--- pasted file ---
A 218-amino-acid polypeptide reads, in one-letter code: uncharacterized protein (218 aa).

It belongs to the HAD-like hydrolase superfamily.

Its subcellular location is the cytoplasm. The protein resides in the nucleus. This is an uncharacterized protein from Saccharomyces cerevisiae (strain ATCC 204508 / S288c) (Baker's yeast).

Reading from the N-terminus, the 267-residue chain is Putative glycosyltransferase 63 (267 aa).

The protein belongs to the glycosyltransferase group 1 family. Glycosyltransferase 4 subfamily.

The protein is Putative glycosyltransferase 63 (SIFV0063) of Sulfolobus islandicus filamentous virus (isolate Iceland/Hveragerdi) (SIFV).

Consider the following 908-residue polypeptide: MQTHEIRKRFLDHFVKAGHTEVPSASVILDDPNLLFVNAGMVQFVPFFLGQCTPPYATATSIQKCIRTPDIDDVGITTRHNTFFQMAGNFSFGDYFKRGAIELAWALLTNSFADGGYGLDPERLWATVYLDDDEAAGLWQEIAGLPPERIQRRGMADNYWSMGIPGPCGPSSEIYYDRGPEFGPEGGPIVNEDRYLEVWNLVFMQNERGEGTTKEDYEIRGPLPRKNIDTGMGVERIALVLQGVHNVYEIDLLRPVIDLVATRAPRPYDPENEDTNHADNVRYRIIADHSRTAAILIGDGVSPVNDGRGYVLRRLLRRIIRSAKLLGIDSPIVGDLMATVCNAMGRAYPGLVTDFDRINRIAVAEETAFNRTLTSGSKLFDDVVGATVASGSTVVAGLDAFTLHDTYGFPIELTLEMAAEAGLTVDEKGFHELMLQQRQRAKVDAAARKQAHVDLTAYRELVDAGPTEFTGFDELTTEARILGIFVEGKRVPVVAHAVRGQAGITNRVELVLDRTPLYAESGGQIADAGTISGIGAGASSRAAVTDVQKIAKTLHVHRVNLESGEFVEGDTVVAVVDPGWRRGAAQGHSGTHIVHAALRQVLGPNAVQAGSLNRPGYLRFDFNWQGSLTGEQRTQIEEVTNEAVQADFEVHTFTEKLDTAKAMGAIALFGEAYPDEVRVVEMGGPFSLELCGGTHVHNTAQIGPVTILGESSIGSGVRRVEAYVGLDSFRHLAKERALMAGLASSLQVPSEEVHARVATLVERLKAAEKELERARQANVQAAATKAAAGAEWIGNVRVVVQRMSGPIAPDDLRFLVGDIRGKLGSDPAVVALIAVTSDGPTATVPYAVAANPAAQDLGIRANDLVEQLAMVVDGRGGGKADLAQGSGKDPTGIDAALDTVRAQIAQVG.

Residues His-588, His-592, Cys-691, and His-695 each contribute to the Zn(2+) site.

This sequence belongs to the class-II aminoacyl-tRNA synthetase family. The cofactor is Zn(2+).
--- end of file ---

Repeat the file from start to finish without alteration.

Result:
A 218-amino-acid polypeptide reads, in one-letter code: uncharacterized protein (218 aa).

It belongs to the HAD-like hydrolase superfamily.

Its subcellular location is the cytoplasm. The protein resides in the nucleus. This is an uncharacterized protein from Saccharomyces cerevisiae (strain ATCC 204508 / S288c) (Baker's yeast).

Reading from the N-terminus, the 267-residue chain is Putative glycosyltransferase 63 (267 aa).

The protein belongs to the glycosyltransferase group 1 family. Glycosyltransferase 4 subfamily.

The protein is Putative glycosyltransferase 63 (SIFV0063) of Sulfolobus islandicus filamentous virus (isolate Iceland/Hveragerdi) (SIFV).

Consider the following 908-residue polypeptide: MQTHEIRKRFLDHFVKAGHTEVPSASVILDDPNLLFVNAGMVQFVPFFLGQCTPPYATATSIQKCIRTPDIDDVGITTRHNTFFQMAGNFSFGDYFKRGAIELAWALLTNSFADGGYGLDPERLWATVYLDDDEAAGLWQEIAGLPPERIQRRGMADNYWSMGIPGPCGPSSEIYYDRGPEFGPEGGPIVNEDRYLEVWNLVFMQNERGEGTTKEDYEIRGPLPRKNIDTGMGVERIALVLQGVHNVYEIDLLRPVIDLVATRAPRPYDPENEDTNHADNVRYRIIADHSRTAAILIGDGVSPVNDGRGYVLRRLLRRIIRSAKLLGIDSPIVGDLMATVCNAMGRAYPGLVTDFDRINRIAVAEETAFNRTLTSGSKLFDDVVGATVASGSTVVAGLDAFTLHDTYGFPIELTLEMAAEAGLTVDEKGFHELMLQQRQRAKVDAAARKQAHVDLTAYRELVDAGPTEFTGFDELTTEARILGIFVEGKRVPVVAHAVRGQAGITNRVELVLDRTPLYAESGGQIADAGTISGIGAGASSRAAVTDVQKIAKTLHVHRVNLESGEFVEGDTVVAVVDPGWRRGAAQGHSGTHIVHAALRQVLGPNAVQAGSLNRPGYLRFDFNWQGSLTGEQRTQIEEVTNEAVQADFEVHTFTEKLDTAKAMGAIALFGEAYPDEVRVVEMGGPFSLELCGGTHVHNTAQIGPVTILGESSIGSGVRRVEAYVGLDSFRHLAKERALMAGLASSLQVPSEEVHARVATLVERLKAAEKELERARQANVQAAATKAAAGAEWIGNVRVVVQRMSGPIAPDDLRFLVGDIRGKLGSDPAVVALIAVTSDGPTATVPYAVAANPAAQDLGIRANDLVEQLAMVVDGRGGGKADLAQGSGKDPTGIDAALDTVRAQIAQVG.

Residues His-588, His-592, Cys-691, and His-695 each contribute to the Zn(2+) site.

This sequence belongs to the class-II aminoacyl-tRNA synthetase family. The cofactor is Zn(2+).